Is your research currently continuing? What other stuff are you going to do with your library?

view this post on Zulip Fabian Kunze (Aug 07 2021 at 18:26):

I'm flattered, thanks :)

I'm currently writing up the mechanisation of the time hierarchy theorem. I then plan on adding space complexity analysis to the extraction framework and I plan to do a simple result involving space, for example the space hierarchy theorem.

view this post on Zulip Martin Dvořák (Aug 07 2021 at 18:35):

Fabian Kunze said:

I'm flattered, thanks :)

I'm currently writing up the mechanisation of the time hierarchy theorem. I then plan on adding space complexity analysis to the extraction framework and I plan to do a simple result involving space, for example the space hierarchy theorem.

Do you think I might be able to contribute to that? Let's say, if I started studying Coq from the next week on, full time, could I be useful for your project earlier than you get close to finishing it? I don't have an estimate how hard these things are to get into.

Or would you rather see me developing my own library, independent of yours?

view this post on Zulip Martin Dvořák (Aug 07 2021 at 18:36):

I should have said in the beginning: I have no experience with Coq. I only know a little bit of Lean.

view this post on Zulip Martin Dvořák (Aug 07 2021 at 18:42):

Pierre-Marie Pédrot said:

if you're planning to reimplement everything from scrath, I don't think that there will be enough differences between Lean and Coq to make the difference observable.

My dream is to formally verify all of these inclusions:
http://pub.ist.ac.at/~mdvorak/stuff/Computational_classes.pdf

However, this is not a project for a Ph.D.. In fact, one lifetime might not be enough for that.

I was a bit astonished by how difficult it was to formalize P, NP, NP-hard and NP-complete in the Kunze's and Forster's paper. Nevertheless, I might avoid the most problematic parts because my dream does not include -hard and -complete problems (which are possible the hardest thing to prove among what is currently known).

view this post on Zulip Fabian Kunze (Aug 08 2021 at 11:52):

The things I listed as my work-in-progress in our setting/framework are most likely faster done by myself than by training someone external, and I also plan on finishing writing up my dissertation somewhat soon.

I also see some interesting formalisation (even on paper) questions arising before the inclusions you mentioned can be tackled, at least if one uses the call-by-value lambda calculus, as we do: (And if one uses a different model, one would have to investigate on how to make verify program in a scalable way.)

Note that for fine-grained complexity theory (e.g. classes that are not closed under poly-time reductions), the "naive" definition with call-by-value lambda calculus might differ from the textbook-definition with TMs/RAM machines, which also needs some investigation.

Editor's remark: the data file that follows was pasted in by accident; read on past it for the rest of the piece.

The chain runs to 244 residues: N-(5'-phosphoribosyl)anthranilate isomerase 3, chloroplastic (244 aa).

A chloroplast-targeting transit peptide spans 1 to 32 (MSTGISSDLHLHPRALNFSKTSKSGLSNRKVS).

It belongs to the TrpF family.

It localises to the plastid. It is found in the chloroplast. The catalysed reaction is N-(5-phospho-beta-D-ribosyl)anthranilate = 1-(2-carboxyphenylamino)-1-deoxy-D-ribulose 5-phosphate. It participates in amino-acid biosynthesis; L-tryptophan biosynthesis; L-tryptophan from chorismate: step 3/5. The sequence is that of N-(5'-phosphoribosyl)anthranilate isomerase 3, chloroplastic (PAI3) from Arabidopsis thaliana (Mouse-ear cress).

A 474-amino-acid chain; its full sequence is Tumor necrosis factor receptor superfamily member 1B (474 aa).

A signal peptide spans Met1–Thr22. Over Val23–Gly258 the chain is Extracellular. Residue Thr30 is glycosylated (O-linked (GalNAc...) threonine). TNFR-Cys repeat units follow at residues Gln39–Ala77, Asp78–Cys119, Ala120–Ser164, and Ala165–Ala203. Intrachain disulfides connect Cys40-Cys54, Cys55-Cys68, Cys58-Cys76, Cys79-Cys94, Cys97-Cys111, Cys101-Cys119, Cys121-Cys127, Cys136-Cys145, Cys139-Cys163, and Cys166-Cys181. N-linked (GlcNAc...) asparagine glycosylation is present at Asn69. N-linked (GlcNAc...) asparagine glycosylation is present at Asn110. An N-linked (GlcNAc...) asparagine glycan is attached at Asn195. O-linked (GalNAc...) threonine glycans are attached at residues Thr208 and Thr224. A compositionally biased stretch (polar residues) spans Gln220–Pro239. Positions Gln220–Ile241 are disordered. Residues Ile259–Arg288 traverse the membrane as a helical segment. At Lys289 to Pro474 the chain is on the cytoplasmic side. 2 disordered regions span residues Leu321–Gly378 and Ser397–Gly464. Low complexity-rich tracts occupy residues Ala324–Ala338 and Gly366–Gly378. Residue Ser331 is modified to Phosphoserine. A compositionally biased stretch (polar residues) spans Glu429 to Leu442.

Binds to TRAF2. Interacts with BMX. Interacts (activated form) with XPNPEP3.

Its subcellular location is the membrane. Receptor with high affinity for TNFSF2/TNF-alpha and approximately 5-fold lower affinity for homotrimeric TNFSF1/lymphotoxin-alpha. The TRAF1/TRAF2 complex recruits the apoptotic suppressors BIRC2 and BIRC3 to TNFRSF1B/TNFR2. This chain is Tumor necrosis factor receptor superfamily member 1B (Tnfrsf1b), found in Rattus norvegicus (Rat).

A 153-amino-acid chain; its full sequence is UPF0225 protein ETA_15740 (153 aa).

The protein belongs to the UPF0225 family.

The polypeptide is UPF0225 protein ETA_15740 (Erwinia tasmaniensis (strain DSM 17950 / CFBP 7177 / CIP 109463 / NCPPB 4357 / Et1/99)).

view this post on Zulip Paolo Giarrusso (Aug 08 2021 at 13:09):

Naive question: Looking at the linked thesis (against TMs), would URMs or mu-recursive functions be easier models to handle, without the torny questions that arise with lambda-calculus? At the very least, control-flow operators become expressible directly.

view this post on Zulip Paolo Giarrusso (Aug 08 2021 at 13:12):

OTOH, I imagine having unbounded integers in your machine model complicates defining space consumption, and while logarithms suggest a possible answer I haven't seen a proper treatment.

view this post on Zulip Fabian Kunze (Aug 09 2021 at 09:11):

Paolo Giarrusso said:

Naive question: Looking at the linked thesis (against TMs), would URMs or mu-recursive functions be easier models to handle, without the torny questions that arise with lambda-calculus? At the very least, control-flow operators become expressible directly.

URMs would be easier for space on the theoretical side, as the definition of space for them is well known, although the "all pointers must be in (smaller than) the order of magnitude to address the input" restriction already gives me a headache even thinking about (both on the "handlable definition" and "composable programs" side ).
On the "mechanisation" side, lambda calculus is such a sweet spot for program verification in coq, and a compositional verification framework for ram machines with resources seems an interesting engineering challenge. I also quite like that encodings of all "constructor type" style data types is natively possible with lambda calculus.

I'm not aware on any time- or space complexity definition for mu-recursive functions, and I think that lambda calculus + native integers would be strictly "better" suited than mu-rec funs.

view this post on Zulip Yannick Forster (Aug 09 2021 at 14:50):